Calculate by QxMD

March 2018

General Practitioners

Country of origin: USA

Medical calculators come in all different shapes and sizes – from traditional paper OB wheels to the more tech-savvy app calculators. There are numerous medical calculators available in the app store, but few offer as much bang for your buck as Calculate by QxMD.

This app provides a variety of calculators in all different areas of medicine.

From basic BMI calculations to Bishop Scores and Ranson’s Criteria, QxCalculate leaves little to be desired in the way of medical calculations.

The user interface is well designed with expandable menus organized by specialty in alphabetical order. There’s also an option at the bottom of the screen to quickly switch to an “All” view where every calculator is organized alphabetically by its name.

Each calculator is a little different, but for the purposes of review and demonstration we’ll discuss the Bishop Score calculator. Each selection will open up into a series of questions which are numbered at the top of the screen so you can judge how long the questionnaire will be and where you are in your progress.

When you complete all the questions you’re taken to a screen with a review of your answers so you can ensure that nothing is incorrectly entered and at the bottom of the same screen you’re given the results.

By clicking “Info” at the upper right hand corner of this screen, you’re taken to an explanation of the calculation’s use with journal references for its development.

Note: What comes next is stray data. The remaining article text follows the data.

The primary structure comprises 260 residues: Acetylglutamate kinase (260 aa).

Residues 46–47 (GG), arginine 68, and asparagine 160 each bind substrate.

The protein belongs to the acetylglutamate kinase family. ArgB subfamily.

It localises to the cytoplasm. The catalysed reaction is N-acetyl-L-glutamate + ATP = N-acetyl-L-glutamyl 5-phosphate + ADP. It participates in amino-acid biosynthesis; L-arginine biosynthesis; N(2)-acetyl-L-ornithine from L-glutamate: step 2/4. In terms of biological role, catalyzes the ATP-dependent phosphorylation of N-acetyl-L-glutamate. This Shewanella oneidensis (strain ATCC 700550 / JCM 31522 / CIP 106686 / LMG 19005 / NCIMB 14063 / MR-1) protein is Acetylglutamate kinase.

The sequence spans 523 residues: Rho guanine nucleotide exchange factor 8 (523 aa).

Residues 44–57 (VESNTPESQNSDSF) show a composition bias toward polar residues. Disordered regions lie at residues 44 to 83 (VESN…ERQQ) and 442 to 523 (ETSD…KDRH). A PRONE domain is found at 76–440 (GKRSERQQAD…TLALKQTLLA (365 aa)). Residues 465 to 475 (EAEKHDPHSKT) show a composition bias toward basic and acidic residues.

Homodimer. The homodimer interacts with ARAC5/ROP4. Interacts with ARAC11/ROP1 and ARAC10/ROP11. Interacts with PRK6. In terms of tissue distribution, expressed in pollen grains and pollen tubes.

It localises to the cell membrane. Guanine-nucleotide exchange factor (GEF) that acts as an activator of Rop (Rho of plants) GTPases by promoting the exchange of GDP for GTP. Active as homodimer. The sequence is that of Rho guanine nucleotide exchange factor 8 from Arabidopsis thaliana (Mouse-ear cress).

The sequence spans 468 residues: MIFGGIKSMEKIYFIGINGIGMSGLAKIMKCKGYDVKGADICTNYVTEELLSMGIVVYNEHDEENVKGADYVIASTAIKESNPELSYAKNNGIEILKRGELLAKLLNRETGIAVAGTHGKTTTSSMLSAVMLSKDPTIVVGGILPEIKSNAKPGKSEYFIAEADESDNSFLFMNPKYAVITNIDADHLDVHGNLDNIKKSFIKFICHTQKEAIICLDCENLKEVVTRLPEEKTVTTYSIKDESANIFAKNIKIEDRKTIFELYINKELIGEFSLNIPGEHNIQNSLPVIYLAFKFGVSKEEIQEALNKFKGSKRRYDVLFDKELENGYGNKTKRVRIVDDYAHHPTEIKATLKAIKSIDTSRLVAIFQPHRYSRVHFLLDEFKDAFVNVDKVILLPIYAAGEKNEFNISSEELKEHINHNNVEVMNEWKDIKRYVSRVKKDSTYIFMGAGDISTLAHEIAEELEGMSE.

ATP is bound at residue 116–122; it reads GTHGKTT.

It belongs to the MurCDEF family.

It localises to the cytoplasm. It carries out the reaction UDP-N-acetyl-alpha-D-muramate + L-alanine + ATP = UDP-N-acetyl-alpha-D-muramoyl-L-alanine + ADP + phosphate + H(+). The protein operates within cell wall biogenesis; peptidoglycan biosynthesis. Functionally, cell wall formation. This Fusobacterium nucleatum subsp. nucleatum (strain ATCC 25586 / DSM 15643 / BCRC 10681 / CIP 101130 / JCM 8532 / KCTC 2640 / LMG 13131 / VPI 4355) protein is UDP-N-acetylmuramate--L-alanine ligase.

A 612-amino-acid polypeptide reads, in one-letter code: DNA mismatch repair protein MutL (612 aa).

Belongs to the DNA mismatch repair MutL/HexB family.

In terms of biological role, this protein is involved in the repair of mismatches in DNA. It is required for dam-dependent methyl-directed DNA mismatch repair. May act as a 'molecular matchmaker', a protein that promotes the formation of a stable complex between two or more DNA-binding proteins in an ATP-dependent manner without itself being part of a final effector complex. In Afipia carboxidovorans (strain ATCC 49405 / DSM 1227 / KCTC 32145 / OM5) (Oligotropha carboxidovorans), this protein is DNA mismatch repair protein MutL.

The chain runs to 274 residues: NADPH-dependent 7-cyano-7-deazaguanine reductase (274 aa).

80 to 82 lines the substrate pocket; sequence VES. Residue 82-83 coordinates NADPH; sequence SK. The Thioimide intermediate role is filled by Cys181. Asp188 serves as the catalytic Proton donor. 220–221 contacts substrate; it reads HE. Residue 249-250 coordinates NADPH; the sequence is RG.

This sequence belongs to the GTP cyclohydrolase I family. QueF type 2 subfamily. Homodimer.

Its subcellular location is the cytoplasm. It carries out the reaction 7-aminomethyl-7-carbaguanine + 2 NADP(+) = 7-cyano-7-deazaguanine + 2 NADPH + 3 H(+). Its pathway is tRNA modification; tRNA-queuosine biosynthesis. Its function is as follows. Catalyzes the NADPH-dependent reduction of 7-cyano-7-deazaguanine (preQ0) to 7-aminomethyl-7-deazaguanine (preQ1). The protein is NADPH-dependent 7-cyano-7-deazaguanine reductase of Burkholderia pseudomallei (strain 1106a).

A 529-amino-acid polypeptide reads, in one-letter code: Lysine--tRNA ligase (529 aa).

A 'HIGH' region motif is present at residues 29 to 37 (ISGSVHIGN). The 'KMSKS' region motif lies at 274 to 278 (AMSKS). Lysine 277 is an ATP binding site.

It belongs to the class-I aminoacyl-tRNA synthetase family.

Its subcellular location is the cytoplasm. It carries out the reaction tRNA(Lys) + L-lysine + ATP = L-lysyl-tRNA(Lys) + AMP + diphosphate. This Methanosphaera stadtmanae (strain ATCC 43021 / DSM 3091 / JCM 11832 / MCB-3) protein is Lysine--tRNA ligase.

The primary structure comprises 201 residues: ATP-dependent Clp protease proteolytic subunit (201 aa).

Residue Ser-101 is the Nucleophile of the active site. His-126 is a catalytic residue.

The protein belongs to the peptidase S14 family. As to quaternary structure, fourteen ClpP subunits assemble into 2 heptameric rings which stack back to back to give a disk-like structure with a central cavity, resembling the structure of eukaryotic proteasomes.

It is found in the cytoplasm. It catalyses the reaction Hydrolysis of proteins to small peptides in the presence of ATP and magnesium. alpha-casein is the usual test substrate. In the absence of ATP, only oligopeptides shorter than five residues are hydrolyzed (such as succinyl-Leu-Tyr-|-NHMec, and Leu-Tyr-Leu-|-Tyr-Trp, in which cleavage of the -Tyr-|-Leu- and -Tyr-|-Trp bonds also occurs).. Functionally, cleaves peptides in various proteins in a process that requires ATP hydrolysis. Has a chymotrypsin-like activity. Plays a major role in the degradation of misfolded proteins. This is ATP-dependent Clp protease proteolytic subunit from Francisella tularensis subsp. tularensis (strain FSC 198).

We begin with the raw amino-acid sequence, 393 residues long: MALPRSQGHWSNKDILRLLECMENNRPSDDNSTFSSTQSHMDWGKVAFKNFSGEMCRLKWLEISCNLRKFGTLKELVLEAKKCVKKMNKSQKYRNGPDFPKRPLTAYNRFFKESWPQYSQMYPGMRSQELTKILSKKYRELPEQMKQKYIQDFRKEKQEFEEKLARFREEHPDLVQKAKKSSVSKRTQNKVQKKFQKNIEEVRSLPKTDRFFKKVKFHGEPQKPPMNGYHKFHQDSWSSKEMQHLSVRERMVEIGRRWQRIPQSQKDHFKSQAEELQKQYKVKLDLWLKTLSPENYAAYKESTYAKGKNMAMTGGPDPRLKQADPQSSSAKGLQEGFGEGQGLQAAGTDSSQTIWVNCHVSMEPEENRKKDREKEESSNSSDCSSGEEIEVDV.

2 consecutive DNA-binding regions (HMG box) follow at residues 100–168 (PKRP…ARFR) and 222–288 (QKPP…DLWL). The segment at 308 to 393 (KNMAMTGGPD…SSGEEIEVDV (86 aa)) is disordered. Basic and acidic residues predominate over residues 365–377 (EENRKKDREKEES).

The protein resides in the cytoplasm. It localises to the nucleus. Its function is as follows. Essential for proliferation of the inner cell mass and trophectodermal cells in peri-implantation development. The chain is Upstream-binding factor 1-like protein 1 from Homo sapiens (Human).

Ideally when you click on “View Abstract” the app will link you up with a PubMed article without leaving the actual app, but occasionally it will hiccup and not work correctly. Linked references are a great addition to the app and, quite frankly, I’m surprised that with this much referencing and interactivity it is free. On the rare occasion when the app will misfire it gives an error screen when attempting to take you to the abstract, but more often than not, the links do work appropriately.

There are a couple of other handy sections at the bottom – including a history area that stores a list of calculators that have recently been accessed and a favorites area that allows the user to store a group of most-used calculators. It was a bit less than intuitive how you go about adding calculators to the favorites section, but there’s a straight-forward explanation included in plain sight on the favorites home-screen for easy reference.

The Qx Connect link at the bottom is mostly an advertising area where the company displays some of their other iPhone and iPad apps. At first glance this section may seem a bit annoying. But when you take into account that the app itself is free and has no overly-intrusive advertising, it’s actually kind of nice.

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